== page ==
Projected Win Total: 78
After a miserable 73 win season, the White Sox leadership decided to retool for a title run. The presence of Jose Abreu and Chris Sale on cost effective contracts allowed the club to aggressively pursue reinforcements. They may only project to win 78 games, but this is a high floor team with plenty of breakout potential.
The lineup added Adam LaRoche and Melky Cabrera. We’ll also see a new look at second base – possibly the fleet footed Micah Johnson. The rotation was reinforced with Jeff Samardzija. The bullpen was a major weakness in 2014, but now David Robertson and Zach Duke will give Zach Putnam and Jake Petricka time to develop in middle relief roles.
Chris Sale (foot)
Sale is coming off the best season of a very good career. The soon-to-be 26-year-old is recovering from a foot injury. He appears to be in line for an early to mid-April return. Since he’ll only miss a start or two, you can continue to invest in him as a top pitcher. The southpaw has a 95 mph fastball, 93 mph sinker, wipeout slider, and plus changeup.
Samardzija, one of the big offseason investments, is currently the 17th pitcher selected in NFBC. While I don’t disagree with that draft cost, I do worry about his ability to replicate his success. He allowed a 2.99 ERA with 8.28 K/9 and 1.76 BB/9 last season. His five pitch mix is electric – especially a 95 mph fastball, tight slider, and plus splitter. He’ll need to maintain an elite walk rate if his ERA is to remain around 3.00. It might be safer to grab a hitter with the 75th pick.
Like Sale and Samardzija, Quintana also had a career season in 2014. Unlike that duo, no obvious improvement appeared in the underlying peripherals. Instead, he simply allowed half as many home runs. There’s no sign that the change is sustainable. U.S. Cellular Field is a bandbox, so expect a normal home run rate in 2015. Even so, Quintana maintains a certain usefulness to fantasy owners. Expect something around a 3.85 ERA, 7.50 K/9, and 2.50 BB/9. He’s the 52nd pitcher off the board, which smells appropriate.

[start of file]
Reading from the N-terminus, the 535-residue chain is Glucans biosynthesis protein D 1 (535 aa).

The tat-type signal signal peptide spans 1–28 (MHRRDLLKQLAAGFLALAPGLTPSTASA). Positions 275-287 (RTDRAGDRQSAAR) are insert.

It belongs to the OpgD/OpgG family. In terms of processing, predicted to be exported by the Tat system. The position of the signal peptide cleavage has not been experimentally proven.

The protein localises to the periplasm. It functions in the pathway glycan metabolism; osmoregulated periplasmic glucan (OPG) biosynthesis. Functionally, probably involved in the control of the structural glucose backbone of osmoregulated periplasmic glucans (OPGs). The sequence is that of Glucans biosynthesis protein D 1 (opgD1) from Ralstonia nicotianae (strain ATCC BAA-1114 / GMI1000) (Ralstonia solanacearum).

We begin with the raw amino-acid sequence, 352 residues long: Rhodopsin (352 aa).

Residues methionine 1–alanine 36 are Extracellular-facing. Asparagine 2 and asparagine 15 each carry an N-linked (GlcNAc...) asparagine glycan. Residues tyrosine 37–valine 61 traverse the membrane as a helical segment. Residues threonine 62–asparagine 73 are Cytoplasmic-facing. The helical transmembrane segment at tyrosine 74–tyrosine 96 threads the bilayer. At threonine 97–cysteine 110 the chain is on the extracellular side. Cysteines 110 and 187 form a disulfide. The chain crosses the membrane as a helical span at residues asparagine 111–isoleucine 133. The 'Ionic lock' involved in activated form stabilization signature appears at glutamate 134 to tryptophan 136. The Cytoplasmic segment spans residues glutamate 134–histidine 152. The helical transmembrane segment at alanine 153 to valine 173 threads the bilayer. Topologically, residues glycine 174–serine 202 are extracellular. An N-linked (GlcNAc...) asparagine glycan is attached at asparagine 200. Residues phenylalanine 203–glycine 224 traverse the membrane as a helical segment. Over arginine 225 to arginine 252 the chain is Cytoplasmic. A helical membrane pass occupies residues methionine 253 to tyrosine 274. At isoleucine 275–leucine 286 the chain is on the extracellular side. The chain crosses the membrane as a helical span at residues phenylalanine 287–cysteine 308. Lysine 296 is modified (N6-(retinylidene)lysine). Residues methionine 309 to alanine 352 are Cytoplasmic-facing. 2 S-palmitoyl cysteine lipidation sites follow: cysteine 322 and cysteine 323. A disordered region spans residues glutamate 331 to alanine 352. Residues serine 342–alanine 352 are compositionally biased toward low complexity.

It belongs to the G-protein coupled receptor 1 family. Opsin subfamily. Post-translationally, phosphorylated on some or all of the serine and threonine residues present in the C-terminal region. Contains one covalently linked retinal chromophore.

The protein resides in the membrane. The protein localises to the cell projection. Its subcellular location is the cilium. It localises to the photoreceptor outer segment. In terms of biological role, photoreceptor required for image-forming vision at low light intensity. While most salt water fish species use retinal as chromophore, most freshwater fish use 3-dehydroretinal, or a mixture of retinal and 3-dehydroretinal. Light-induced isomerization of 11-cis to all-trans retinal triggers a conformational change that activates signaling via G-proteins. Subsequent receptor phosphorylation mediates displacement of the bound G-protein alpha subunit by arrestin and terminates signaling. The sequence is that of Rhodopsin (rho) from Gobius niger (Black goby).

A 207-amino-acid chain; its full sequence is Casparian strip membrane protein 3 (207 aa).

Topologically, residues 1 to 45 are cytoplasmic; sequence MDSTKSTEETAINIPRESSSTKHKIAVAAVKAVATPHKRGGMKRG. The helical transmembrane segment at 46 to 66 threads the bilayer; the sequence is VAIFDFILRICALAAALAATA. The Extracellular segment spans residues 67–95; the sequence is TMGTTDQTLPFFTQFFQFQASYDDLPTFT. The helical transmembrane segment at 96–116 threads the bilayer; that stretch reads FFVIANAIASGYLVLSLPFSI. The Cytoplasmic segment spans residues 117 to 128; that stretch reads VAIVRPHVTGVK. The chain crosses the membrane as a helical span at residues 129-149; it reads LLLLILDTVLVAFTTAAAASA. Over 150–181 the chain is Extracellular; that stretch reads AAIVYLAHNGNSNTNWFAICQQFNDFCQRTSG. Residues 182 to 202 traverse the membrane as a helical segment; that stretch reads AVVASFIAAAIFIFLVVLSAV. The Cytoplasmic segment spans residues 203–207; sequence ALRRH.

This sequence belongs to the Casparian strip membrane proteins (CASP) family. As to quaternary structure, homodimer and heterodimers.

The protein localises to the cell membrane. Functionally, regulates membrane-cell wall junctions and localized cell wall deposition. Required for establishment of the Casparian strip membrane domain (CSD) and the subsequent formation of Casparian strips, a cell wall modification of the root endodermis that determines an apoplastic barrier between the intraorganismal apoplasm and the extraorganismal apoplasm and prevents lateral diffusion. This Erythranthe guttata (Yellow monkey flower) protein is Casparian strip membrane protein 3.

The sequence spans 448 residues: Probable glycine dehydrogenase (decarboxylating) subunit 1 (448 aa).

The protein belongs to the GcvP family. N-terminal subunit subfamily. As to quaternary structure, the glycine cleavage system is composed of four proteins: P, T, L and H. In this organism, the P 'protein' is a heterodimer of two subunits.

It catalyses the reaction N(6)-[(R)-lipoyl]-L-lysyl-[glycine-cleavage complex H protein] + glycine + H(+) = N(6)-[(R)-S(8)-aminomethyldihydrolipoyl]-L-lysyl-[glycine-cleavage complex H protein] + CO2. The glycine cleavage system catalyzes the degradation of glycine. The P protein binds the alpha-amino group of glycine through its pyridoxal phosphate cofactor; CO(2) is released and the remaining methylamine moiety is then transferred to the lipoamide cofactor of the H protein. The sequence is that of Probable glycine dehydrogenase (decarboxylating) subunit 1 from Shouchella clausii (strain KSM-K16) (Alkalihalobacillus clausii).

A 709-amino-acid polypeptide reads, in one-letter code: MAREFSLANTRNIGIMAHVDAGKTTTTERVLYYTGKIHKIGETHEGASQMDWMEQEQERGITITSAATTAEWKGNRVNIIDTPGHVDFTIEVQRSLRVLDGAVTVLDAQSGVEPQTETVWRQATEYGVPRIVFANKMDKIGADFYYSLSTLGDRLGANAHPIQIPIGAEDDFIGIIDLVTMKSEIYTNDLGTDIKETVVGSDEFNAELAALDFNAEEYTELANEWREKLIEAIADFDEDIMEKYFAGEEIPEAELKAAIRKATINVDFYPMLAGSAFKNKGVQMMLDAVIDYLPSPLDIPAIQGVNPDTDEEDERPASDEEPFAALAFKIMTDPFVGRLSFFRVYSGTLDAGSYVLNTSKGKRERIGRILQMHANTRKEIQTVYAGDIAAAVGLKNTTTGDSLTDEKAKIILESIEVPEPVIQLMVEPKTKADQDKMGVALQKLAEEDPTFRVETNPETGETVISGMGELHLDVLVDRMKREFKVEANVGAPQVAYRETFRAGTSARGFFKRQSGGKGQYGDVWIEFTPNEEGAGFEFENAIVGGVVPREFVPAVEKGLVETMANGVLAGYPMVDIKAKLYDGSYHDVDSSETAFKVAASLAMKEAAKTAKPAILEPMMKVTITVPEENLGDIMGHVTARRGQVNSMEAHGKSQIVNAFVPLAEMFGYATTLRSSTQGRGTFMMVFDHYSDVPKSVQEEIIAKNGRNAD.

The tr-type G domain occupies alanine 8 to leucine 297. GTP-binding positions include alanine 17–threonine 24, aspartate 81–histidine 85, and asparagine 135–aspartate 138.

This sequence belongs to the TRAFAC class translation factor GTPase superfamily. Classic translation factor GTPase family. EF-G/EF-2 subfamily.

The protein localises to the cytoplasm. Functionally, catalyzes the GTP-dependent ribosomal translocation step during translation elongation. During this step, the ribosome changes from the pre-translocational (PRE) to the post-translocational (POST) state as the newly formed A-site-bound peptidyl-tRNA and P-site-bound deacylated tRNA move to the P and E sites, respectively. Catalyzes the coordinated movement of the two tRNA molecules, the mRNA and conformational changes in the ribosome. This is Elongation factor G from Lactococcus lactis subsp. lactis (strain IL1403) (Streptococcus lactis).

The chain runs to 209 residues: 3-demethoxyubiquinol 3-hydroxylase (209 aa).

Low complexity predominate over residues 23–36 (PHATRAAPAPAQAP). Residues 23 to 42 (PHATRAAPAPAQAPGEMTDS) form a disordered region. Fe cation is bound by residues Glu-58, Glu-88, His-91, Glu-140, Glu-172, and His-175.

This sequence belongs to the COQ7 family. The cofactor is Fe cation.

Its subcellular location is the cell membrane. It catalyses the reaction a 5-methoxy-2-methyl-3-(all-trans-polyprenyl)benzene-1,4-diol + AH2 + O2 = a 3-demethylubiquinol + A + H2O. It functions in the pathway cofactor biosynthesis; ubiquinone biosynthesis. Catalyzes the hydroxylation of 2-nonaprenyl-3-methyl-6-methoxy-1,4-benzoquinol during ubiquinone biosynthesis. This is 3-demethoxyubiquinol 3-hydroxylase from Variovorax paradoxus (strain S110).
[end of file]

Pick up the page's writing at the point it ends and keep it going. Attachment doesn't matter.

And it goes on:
The White Sox have several depth options, the best of which are Hector Noesi and Carlos Rodon. Noesi has struggled in parts of four seasons, but he gradually improved once arriving in Chicago. He has a six pitch arsenal, and each offering shows some promise. He has breakout potential beyond his 4.75 ERA, 6.42 K/9, and 2.92 BB/9. Consider him for spot starts against weak lineups.
Rodon was the third overall pick last June. The 22-year-old is on the fast track to the majors. He has big strikeout stuff, but he’s struggled with command and control as a professional. His slider is sometimes given an 80 grade on the 20-80 scale and his fastball runs up to 97 mph.
For years, Robertson has weaved closer-quality numbers. In 393 career innings, he has recorded 11.99 K/9, 3.80 BB/9, and a 2.81 ERA. Recent years have included much better walk numbers. In his first spin as the Yankees closer, he saved 39 games with a 3.08 ERA, 13.43 K/9 and 3.22 BB/9. The sole blemish was a slightly elevated home rate. It’s a forgivable shortcoming at Yankee Stadium.